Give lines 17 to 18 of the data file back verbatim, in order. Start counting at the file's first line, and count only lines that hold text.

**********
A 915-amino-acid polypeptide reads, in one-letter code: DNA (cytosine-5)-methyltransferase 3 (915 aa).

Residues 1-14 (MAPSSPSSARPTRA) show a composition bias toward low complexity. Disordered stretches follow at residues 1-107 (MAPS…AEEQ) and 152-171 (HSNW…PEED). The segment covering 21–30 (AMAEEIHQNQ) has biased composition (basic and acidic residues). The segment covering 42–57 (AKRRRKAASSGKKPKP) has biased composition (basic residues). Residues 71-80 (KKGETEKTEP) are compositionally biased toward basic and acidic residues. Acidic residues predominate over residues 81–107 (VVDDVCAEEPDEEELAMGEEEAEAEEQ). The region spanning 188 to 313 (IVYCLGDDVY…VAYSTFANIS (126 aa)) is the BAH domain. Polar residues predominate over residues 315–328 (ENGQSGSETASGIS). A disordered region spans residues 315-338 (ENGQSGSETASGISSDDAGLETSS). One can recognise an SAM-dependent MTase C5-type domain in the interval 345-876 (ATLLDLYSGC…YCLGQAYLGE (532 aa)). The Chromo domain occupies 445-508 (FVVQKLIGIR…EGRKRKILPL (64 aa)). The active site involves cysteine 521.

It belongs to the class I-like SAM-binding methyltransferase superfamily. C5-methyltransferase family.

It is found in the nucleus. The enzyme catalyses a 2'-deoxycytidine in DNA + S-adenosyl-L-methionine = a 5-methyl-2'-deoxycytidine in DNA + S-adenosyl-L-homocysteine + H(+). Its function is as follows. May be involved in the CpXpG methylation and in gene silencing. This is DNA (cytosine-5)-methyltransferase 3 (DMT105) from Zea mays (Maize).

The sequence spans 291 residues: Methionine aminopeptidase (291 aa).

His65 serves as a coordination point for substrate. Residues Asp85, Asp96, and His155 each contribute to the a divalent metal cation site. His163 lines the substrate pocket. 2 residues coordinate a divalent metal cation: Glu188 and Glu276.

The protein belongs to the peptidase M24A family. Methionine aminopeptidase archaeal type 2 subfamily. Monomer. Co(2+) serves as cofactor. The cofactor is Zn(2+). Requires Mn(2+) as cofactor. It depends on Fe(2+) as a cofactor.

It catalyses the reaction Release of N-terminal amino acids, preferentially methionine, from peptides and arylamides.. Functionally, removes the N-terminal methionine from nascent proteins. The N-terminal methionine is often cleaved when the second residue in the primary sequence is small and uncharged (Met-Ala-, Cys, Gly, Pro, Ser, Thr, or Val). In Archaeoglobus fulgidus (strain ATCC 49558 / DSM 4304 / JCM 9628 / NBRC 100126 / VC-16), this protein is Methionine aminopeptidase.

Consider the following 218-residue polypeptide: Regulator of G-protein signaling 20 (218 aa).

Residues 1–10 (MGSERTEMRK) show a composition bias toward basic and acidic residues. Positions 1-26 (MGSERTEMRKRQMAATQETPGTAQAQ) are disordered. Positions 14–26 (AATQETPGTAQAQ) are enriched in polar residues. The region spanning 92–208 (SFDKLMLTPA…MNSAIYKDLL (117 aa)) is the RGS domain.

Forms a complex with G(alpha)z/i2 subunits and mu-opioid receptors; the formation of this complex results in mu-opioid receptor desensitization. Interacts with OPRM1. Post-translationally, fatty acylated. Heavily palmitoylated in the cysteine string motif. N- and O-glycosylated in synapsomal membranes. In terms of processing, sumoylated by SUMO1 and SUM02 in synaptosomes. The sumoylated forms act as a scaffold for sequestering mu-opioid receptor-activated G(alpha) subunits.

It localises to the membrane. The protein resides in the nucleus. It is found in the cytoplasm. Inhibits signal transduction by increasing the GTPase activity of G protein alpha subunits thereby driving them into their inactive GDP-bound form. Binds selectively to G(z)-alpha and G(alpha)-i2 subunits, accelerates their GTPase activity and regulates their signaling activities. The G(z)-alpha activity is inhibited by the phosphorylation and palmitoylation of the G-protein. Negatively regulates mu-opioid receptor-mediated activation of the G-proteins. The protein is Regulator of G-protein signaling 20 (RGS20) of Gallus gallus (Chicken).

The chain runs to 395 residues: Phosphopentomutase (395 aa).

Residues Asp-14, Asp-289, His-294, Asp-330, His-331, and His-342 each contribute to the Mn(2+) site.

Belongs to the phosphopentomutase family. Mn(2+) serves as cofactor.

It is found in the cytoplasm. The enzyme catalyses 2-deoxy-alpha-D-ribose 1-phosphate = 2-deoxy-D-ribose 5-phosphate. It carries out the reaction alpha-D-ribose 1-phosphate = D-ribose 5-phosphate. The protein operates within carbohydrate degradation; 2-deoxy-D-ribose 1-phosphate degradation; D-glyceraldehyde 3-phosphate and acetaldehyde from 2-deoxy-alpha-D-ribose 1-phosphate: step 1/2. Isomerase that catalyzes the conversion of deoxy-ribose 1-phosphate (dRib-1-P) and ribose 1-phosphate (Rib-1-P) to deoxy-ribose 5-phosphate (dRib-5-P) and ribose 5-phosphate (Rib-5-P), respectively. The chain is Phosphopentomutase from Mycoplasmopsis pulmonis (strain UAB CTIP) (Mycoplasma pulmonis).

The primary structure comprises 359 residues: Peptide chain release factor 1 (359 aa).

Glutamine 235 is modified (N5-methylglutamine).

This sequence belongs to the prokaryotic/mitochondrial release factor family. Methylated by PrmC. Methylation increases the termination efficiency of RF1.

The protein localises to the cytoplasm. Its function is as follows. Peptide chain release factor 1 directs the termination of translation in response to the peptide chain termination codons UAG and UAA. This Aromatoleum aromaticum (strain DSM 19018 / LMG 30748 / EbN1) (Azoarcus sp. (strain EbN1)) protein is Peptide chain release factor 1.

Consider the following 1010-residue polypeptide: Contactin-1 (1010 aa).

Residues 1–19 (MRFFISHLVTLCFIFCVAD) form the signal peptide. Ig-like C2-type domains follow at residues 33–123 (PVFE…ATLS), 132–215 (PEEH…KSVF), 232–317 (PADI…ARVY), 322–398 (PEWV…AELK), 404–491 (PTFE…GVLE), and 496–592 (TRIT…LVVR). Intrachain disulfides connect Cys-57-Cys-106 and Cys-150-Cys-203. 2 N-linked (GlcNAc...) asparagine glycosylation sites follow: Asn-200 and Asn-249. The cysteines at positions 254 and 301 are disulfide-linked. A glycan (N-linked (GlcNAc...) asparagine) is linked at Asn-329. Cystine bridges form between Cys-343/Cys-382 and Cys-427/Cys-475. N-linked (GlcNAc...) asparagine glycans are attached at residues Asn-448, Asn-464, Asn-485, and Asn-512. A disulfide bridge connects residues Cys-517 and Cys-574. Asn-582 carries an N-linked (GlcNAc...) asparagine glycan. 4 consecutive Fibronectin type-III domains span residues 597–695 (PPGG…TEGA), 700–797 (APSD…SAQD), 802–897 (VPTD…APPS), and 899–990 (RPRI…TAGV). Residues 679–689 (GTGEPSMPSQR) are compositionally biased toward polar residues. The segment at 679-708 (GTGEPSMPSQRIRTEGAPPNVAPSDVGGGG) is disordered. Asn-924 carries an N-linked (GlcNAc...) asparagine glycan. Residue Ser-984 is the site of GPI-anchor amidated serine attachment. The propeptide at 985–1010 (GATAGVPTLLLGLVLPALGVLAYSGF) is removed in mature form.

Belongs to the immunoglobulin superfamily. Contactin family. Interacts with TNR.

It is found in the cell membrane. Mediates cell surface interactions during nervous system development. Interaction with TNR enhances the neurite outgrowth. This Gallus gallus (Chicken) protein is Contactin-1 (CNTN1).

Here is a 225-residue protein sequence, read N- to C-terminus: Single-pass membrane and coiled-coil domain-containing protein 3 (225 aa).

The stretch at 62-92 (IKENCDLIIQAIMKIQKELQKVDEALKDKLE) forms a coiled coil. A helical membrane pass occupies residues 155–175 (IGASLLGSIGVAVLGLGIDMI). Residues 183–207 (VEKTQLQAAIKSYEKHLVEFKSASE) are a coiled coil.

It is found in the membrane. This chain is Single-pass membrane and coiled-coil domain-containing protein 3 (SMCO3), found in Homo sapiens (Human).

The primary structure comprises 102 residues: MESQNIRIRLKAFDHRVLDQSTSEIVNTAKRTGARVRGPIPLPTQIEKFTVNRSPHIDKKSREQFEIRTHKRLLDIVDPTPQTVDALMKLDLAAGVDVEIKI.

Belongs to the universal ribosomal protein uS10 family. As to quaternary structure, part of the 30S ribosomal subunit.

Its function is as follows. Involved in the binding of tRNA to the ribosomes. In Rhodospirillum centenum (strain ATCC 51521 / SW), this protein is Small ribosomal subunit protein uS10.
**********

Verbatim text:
The primary structure comprises 359 residues: Peptide chain release factor 1 (359 aa).

Glutamine 235 is modified (N5-methylglutamine).